Removable storage is the latest technology making life easier for consumers. But while consumers may love these devices for their digital cameras, music players, and other PC-connected devices, they hold the potential to cause major headaches for enterprise network and storage administrators.
The devices aren't going to go away. Flash cards and USB flash drives nearly doubled in sales last year, according to a Gartner report. And prices are expected to come down even as capacity and speed ramp up. Flash drives (more of an issue here than flash cards geared to cameras or camcorders) alone saw a huge jump in sales, from $135.6 million to $613.1 million. Gartner projects the overall market to hit $3 billion by 2008.
But for every removable USB storage device attached to an employee's key chain, there's an increased risk of corporate data walking out the door without anyone knowing about it. The problem is only likely to get bigger: Linksys and Maxtor are already teaming up on a network-attached storage drive with a USB interface that can connect directly to an Ethernet network.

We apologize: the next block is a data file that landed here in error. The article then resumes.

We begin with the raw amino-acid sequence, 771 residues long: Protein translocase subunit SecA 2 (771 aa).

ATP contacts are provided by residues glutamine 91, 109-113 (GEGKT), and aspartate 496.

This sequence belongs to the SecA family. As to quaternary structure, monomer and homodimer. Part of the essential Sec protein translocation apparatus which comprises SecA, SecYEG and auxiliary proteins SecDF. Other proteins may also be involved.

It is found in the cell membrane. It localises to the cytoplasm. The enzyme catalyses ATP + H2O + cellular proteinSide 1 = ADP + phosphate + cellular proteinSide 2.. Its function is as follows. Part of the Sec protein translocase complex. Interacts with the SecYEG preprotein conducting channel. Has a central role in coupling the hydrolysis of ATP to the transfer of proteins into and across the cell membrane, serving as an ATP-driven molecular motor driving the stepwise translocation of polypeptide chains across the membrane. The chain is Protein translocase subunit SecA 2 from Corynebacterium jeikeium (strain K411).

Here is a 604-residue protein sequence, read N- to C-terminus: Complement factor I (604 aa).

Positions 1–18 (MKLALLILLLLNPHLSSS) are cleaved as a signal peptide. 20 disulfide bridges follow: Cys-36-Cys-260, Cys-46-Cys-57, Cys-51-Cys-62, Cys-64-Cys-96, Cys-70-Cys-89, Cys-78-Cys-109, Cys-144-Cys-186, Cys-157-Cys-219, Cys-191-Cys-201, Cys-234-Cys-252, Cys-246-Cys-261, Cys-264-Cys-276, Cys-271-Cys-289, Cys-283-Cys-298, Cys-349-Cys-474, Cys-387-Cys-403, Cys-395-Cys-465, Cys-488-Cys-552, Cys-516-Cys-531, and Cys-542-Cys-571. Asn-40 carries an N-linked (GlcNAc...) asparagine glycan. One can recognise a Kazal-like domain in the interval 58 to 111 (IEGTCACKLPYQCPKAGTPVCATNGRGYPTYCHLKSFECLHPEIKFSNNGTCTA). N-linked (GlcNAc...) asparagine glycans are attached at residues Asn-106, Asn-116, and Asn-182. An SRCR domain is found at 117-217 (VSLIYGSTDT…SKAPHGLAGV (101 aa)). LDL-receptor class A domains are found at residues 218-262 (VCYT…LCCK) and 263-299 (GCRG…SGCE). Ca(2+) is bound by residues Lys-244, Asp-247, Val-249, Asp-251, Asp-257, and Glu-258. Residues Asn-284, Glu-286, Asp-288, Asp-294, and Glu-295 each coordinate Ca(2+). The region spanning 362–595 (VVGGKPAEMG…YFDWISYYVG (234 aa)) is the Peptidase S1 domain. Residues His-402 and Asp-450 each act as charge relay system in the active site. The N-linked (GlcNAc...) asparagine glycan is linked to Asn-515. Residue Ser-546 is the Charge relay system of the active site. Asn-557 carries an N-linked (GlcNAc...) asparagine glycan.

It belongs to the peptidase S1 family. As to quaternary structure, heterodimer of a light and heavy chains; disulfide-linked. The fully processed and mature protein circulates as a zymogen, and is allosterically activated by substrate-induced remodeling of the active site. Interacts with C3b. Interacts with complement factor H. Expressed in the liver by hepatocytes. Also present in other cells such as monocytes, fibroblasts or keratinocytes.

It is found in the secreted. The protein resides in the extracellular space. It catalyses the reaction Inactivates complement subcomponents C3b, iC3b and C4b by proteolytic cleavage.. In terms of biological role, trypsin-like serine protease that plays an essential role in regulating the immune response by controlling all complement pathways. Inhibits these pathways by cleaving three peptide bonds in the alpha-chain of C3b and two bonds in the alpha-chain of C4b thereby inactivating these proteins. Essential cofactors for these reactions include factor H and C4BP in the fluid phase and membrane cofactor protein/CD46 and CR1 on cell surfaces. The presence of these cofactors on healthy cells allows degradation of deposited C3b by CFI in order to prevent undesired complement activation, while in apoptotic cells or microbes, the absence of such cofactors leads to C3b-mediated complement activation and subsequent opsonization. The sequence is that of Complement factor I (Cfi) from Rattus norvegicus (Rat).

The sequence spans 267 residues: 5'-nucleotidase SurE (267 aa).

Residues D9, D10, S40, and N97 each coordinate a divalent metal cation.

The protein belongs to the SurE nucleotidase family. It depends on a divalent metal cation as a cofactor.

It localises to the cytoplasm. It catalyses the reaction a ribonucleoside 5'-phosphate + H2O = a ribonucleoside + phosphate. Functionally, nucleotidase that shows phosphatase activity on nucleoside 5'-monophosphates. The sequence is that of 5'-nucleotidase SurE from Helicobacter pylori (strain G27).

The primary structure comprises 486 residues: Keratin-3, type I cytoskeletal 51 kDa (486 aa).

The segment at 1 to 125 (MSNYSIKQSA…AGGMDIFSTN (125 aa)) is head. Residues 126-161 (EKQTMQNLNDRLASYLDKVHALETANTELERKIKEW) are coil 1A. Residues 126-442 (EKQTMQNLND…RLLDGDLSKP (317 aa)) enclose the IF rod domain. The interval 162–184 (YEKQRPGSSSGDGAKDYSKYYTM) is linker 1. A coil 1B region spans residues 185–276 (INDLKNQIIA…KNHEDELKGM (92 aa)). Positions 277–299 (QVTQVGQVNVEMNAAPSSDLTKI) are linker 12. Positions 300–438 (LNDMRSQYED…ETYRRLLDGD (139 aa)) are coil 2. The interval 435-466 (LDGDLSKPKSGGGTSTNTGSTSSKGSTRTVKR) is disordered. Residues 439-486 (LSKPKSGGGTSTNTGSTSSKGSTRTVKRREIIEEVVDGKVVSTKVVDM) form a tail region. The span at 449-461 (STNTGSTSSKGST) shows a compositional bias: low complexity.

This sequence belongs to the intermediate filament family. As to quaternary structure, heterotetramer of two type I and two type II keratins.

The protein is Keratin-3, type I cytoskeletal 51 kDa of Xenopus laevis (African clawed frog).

With capacities ranging up to a gigabyte or more, users can easily move a lot of files completely outside the confines of your storage system. That's a barn door that network admins can't easily shut. The best hope may be to amend corporate policy. One approach is an outright ban on the use of flash storage in the enterprise, but that might affect productivity. After all, some flash devices -- such as Key Computing's Xkey Exchange Edition -- are designed for corporate use. And given the size of these devices, a ban would be probably unenforceable anyway.
A better tack may be to think of key-chain drives as mini NAS devices (as indeed they essentially are); find out who has them, and try to monitor their usage -- perhaps with file checkout policies. Synchronization utilities, such as those found in Forward Solutions' Migo flash storage units, may also help monitor flash usage.